A question we get often is, "Who came up with the Caja China, and where did it start?" Well, there are a number of theories on this, but here are some we consider to be the best:
This ingenious roasting box-often referred to in Spanish as "La Caja Asadora"-was believed to have emigrated to Cuba in the mid-19th century with approximately 150,000 Chinese workers. In Cuba, the legend goes that it was from watching these laborers roast their meals after a long days work that the style of cooking first made its way to the Caribbean island. Using makeshift wooden boxes, the men built fires in an unorthodox way, placing the heat source on top of the box. The method proved incredibly effective for roasting whole pig. Not only was the meat incredibly tender, but it cooked in far less time than in the open fire styles used by locals up until that time.
Now, "La Caja China" has built a reputation, a cult-like following some would say, amongst professional chefs, caterers, and backyard grill masters in countries around the world. That being said, the evidence does not necessariy support the theory of migrant workers from Asia bringing the concept to Cuba. The primary reason for this, according to food anthropologist Stanley Mintz, is that history does not show evidence of a culinary cultural exchange between the Chines and native Cubans. Meanwhile, the exchange can be seen clearly in a number of other latin cultures (Peruvian, Filipino). Mintz theorizes that the term "china" in this context does not refer to the country whatsoever. Instead, according to Mintz, the term "china (or "chino") was used within the Cuban culture as a slang phrase describing something clever, mysterious, or exotic. So under that premise, "La Caja China" translates to something more like, "the magic box."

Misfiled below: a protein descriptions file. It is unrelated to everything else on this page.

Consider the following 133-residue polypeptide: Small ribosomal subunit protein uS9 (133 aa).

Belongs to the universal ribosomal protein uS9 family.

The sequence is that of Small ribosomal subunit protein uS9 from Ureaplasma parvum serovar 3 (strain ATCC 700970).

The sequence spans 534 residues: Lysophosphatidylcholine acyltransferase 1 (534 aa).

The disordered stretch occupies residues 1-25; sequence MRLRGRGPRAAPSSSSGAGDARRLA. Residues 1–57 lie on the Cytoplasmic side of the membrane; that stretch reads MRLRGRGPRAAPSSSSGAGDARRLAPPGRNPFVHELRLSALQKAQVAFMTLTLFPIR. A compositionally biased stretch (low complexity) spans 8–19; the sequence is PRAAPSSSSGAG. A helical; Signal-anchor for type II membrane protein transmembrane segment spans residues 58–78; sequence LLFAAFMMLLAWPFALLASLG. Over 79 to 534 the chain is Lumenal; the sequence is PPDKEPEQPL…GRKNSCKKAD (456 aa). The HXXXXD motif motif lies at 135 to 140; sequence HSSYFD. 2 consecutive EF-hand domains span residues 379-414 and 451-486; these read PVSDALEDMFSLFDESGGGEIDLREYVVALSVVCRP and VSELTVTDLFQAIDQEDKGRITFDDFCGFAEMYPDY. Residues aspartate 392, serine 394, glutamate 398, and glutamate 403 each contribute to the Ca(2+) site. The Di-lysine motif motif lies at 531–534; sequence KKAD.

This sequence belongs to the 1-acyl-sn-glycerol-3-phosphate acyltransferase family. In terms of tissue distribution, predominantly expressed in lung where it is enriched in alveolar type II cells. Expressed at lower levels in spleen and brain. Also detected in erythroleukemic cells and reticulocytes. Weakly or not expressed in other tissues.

Cuban chef Maricel Presilla further strengthens Mintz's hypothesis when she states, "Cubans like to call anything that is unusual or clever Chinese. And this is true all over the Caribbean. Pretty much any culture there, whether Cuban or Puerto Rican or Dominican - they have somewhere something like this, a caja china."
Whatever the true origin, we believe Caja China roasting boxes are the best-kept secret in American barbecue today. Nothing else on the market in its price range can roast whole animal up to 100 lbs in just 4 hours with mouth-watering, tender results that are achieved every time. For those of you who are members of the Caja China community, we would love to hear your feedback and your beliefs on the origins of these amazing cookers. And for those of you who are new to this cooking style, now it is your time to experience barbecue on a whole another level.
Mat Masters, President
Latin Touch, Inc.